A linear extension $x_1 x_2 \ldots x_n$ of a partially ordered set (poset) is said to have $k$ jumps if there are $k$ occurrences of consecutive elements that are incomparable with each other -- i.e., $x_i \parallel x_{i+1}$. The jump number of a poset $P$ is the minimum number of jumps in any of its linear extensions. Finding the jump number of a general poset has long been known to be NP-hard [Pulleyblank 1981]. It remains NP-hard for interval posets (posets that admit a representation of elements by intervals in one dimension; an interval that is wholly before another is less than it in the poset).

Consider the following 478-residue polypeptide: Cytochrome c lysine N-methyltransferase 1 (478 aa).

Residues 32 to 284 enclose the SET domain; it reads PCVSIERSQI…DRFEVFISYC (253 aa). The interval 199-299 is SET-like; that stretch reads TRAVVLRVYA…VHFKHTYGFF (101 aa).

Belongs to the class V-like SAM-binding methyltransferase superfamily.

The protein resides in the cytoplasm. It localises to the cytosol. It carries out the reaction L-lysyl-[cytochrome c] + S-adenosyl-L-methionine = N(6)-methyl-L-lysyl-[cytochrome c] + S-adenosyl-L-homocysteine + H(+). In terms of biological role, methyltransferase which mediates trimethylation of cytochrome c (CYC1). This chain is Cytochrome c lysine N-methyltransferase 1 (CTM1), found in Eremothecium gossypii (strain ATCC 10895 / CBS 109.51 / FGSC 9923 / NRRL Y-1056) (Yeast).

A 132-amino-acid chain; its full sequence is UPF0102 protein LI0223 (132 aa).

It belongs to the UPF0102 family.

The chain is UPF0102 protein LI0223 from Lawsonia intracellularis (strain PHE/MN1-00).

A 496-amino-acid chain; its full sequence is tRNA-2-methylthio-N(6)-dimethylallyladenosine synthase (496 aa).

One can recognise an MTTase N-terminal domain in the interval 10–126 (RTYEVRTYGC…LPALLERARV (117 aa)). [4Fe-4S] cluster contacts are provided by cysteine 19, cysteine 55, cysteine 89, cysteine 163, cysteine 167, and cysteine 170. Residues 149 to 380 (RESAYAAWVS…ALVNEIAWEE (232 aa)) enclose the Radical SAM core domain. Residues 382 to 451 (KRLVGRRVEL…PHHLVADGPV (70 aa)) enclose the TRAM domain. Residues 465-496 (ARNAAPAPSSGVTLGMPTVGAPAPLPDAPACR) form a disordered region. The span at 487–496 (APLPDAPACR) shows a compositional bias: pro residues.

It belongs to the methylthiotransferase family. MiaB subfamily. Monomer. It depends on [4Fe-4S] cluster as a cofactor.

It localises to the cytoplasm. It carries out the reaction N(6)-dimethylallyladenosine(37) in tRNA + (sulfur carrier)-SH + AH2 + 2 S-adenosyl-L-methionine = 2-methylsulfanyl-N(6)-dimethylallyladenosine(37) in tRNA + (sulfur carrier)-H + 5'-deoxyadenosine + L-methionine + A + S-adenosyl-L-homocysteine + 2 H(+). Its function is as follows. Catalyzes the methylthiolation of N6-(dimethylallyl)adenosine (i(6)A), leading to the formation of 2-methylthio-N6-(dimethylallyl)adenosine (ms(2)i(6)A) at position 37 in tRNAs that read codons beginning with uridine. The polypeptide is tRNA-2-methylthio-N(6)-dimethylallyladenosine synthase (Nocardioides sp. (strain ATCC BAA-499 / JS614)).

There are 3/2 approximation algorithms for interval posets [Syslo 1995], and an improvement to 89/60-approximation [Krysztowiak 2013] for the same class of posets.

My question is: what is known about approximating the jump number in the general case? Are there approximation algorithms for the general case, and what approximation ratio do they achieve?



Your Answer

By clicking “Post Your Answer”, you agree to our terms of service and acknowledge you have read our privacy policy.